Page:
There had been a shop and a garage on the Station Road site prior to 1960, but the story of the Post Office begins on 1st December of that year when Mrs Sarah Sargeant was appointed Postmistress. Gina Sargeant and Kath Brown understand that mail was sorted in a shed on site, and local delivery people used to come along to collect their portion of mail to deliver. Mrs Sargeant’s daughter Beryl Whiston also helped from time to time, and later on a Mrs Hamblin from Marchamley worked there. In 1978 Gina Sargeant began to stand in on a Wednesday when Mrs Hamblin was absent. Mrs Hamblin left in the late 1980’s. Beryl returned to work and remained till the late 1990’s. Once Beryl had left, Gina became more or less full time. From April 1995 Kath Brown joined the staff. Prior to this Kath had worked for Mr and Mrs Gough in the shop where the Post Office is now, then at the village chemist’s, then at the doctors’. Mrs Sargeant died in 2002 aged 87, still officially designated Postmistress.
Gina’s and Kath’s years of Post Office service saw immense changes in the way business was conducted. They both have vivid memories of the first day computers were in use (May 2000). At 85 Mrs Sargeant decided that computers were not for her, but she sent the “girls” along to Telford for training in these new magic arts. Kath received one day’s tuition, Gina a day and a half, then it was in at the deep end. A Trainer accompanied them behind the counter on the first day of business – a Monday, the busiest day of the week – and Gina had to make a note of all his instructions whilst Kath fielded all the customers and the new computer single-handed. They left work that day with their heads buzzing. Apart from the Trainer returning to assist with the first balance, the girls were in it on their own after that, and in fact copies of Gina’s scribbled notes on how to manage the new equipment were in great demand from colleagues at other Post Offices. They made more sense to them than the official manual! By the time a safe and new security measures had been installed, Mrs Sargeant had had enough and she left the girls to it completely from August of 2000.
They have fond memories of the old ways in which things were done, and Gina still has a stick of sealing wax and a blue crayon for marking registered parcels. Royal Mail and Parcel Force were not separate business in those days – all the mail went into one bag, no pre-sorting, no bar codes, no computerised transactions. Pensions and allowances were paid out weekly in cash, and you had to present your book to be stamped. Woe betide anyone who tried a spot of fraud though – there was a “Stop” notice behind the counter giving details of dubious pass-books and Giros which were not to be cashed, and Gina and Kath learned to keep a watchful eye on that list when they suspected any dodgy dealing on the other side of the counter.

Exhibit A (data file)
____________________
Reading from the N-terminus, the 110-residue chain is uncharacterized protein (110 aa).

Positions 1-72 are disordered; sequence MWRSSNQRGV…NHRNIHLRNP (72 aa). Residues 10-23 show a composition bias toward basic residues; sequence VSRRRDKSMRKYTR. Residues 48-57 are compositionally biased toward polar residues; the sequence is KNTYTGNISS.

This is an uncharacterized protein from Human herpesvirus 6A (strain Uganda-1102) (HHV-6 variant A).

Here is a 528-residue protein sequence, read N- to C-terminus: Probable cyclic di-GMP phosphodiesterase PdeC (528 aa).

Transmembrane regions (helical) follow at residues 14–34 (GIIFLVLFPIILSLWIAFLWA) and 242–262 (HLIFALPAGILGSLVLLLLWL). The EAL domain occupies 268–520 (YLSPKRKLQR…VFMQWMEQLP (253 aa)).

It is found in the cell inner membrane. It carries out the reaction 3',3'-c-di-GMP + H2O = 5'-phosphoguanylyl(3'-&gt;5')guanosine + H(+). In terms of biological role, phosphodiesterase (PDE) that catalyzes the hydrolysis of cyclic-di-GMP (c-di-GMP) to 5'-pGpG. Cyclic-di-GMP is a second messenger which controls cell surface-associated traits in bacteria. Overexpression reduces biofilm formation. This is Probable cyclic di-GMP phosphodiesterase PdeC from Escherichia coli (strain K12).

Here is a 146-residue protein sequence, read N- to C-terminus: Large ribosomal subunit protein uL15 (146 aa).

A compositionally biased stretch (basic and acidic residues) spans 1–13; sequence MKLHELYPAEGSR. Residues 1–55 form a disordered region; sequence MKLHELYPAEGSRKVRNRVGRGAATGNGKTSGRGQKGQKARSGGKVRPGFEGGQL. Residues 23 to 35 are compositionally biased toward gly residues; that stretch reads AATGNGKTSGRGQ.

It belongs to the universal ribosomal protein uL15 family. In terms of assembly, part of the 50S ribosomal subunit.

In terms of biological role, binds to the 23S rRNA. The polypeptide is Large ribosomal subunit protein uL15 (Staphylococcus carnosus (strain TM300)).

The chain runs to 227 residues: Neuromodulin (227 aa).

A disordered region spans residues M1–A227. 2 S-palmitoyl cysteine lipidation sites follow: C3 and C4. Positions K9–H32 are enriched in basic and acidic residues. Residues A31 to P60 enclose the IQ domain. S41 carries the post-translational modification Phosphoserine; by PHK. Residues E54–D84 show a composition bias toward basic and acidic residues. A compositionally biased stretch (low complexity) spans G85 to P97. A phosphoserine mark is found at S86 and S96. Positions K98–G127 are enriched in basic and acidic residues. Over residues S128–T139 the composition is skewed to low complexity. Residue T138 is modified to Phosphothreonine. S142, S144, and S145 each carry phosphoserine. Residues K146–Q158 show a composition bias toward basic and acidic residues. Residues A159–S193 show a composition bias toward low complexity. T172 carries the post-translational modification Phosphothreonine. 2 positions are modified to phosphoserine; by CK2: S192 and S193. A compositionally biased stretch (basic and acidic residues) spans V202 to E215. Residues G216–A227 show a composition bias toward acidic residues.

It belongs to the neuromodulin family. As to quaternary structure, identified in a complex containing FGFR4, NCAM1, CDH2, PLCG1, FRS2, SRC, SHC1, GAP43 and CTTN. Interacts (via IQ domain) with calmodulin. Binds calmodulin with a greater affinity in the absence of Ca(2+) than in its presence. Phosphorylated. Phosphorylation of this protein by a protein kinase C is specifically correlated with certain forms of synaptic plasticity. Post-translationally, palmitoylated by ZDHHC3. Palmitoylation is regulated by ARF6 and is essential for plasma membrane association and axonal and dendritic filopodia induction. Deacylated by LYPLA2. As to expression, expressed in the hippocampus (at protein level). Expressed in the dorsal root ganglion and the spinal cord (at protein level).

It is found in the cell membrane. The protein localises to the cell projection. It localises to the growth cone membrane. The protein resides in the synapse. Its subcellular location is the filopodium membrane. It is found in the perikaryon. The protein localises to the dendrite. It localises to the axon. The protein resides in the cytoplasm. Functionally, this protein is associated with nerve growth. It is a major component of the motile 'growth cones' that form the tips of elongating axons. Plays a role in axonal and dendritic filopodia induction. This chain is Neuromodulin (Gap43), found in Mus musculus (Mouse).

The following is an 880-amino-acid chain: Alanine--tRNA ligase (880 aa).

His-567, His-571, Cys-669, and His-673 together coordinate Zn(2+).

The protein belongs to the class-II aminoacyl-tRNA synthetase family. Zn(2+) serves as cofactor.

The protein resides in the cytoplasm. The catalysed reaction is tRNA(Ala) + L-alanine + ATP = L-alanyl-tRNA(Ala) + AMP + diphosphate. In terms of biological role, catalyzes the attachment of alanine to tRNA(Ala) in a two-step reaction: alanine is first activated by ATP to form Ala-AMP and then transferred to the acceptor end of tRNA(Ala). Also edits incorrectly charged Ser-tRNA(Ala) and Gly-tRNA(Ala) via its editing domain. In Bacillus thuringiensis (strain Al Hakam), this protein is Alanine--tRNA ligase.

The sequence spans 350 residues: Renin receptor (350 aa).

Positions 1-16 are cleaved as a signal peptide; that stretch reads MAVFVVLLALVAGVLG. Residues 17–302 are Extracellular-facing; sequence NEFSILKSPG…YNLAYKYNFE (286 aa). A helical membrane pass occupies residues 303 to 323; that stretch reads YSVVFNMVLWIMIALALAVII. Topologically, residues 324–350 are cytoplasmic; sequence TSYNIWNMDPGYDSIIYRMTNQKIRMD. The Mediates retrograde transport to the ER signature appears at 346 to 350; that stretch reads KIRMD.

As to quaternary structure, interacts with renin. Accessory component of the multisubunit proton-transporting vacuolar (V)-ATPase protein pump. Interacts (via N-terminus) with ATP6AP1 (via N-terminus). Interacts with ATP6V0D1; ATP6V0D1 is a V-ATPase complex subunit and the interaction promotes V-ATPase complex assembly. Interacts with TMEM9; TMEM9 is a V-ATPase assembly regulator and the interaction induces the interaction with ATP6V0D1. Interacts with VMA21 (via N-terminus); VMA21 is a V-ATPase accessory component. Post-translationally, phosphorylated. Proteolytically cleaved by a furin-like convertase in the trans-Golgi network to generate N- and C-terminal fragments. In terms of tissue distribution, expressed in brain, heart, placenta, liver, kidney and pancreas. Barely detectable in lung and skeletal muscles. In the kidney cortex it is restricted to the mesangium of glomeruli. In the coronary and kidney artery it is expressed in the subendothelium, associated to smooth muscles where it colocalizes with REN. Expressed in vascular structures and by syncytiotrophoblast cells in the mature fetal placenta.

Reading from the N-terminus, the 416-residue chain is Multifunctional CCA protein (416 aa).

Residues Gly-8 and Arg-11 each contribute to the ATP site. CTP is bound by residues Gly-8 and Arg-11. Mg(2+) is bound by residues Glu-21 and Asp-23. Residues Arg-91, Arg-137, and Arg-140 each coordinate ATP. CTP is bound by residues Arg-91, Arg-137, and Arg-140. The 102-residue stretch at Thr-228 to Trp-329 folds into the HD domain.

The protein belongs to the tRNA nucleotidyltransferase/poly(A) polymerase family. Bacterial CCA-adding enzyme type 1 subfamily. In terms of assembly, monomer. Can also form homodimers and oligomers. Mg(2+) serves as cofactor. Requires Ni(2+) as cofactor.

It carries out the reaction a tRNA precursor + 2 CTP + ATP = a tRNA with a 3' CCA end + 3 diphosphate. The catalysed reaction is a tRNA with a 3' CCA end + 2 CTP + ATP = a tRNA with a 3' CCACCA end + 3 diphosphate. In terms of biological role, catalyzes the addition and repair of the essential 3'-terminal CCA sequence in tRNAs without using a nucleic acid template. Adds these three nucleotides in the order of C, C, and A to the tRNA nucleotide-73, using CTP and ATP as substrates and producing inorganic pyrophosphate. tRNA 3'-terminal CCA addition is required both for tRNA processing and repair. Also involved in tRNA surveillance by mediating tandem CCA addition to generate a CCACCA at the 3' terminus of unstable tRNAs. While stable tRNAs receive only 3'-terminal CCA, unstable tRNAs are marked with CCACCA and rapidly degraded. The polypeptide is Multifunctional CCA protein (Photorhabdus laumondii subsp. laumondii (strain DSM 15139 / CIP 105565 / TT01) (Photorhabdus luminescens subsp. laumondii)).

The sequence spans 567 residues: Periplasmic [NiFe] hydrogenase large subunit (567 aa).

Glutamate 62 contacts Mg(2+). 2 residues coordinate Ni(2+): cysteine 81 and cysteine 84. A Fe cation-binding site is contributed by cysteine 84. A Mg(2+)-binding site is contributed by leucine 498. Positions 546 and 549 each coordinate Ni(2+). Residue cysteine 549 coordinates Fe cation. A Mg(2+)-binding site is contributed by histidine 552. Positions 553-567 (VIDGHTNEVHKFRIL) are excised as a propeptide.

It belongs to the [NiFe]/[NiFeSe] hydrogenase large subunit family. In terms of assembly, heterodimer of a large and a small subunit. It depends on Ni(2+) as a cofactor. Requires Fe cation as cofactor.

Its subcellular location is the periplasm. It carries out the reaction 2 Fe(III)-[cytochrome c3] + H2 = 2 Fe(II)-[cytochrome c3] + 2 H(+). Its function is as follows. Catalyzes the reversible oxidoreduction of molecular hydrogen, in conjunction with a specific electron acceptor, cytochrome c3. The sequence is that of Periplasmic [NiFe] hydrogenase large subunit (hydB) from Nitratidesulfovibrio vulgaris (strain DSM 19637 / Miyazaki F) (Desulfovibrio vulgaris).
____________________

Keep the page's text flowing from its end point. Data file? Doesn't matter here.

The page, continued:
Originally the counter faced Station Road, with direct access behind it from the outside. In those days there were no high security screens, but the time came when Post Office policy changed and these needed to be installed. They arrived unassembled and local joiner Jim Williams was commissioned to build a new counter and secure the screens on it. It was at this time that the counter was re-sited to the position most will be familiar with. This also meant there were two doors for customer use which was essential at busy periods, given the narrowness of the space on both sides of the counter!
Mick Sargeant’s vehicles for his Prison Service work were based at the Station Road site too, so there were plenty of comings and goings every day. He had been in that line of work since Stoke Heath opened in the 1960’s, only later shifting to private hire work. Having Mick and the drivers around on site was a reassuring back-up to Gina and Kath on more than one occasion when they had an awkward or suspicious customer to deal with.
Hearing their reminiscences is a confirmation that the Post Office was indeed a community centre, where joys and sorrows, news and jokes were shared day by day. Of course it’s the frightening or memorable instances rather than the daily routine which stand out as they look back, but generally speaking Gina feels that they were pretty lucky. Yes, there was the odd out of hours attempted break-in and on one occasion in the 1990’s they felt sure the premises were being cased for a robbery. The group of youths returned later in the week but the ladies stayed firmly behind their security screen and Mick stood by the door wearing the biggest coat he had in order to increase his presence. Not knowing how to handle the situation, the gang decided to leave and Mick reported their suspicions to the police. As it turned out their hunch about those guys was spot on, as the PO at Tilstock was to discover to its cost half an hour later.
The qualities needed to do this job well are many and various. A good head for figures, an efficient way of working, the ability to keep calm under pressure, an interest in people as people not just as customers in a queue, a touch of intuition about those who try to beat the system and the courage to call their bluff, a shrewd judge of character…. one could go on, but in the end anyone living in Hodnet over recent years has seen all this in action, personified in Gina and Kath during their own chapter in the story of Hodnet Post Office.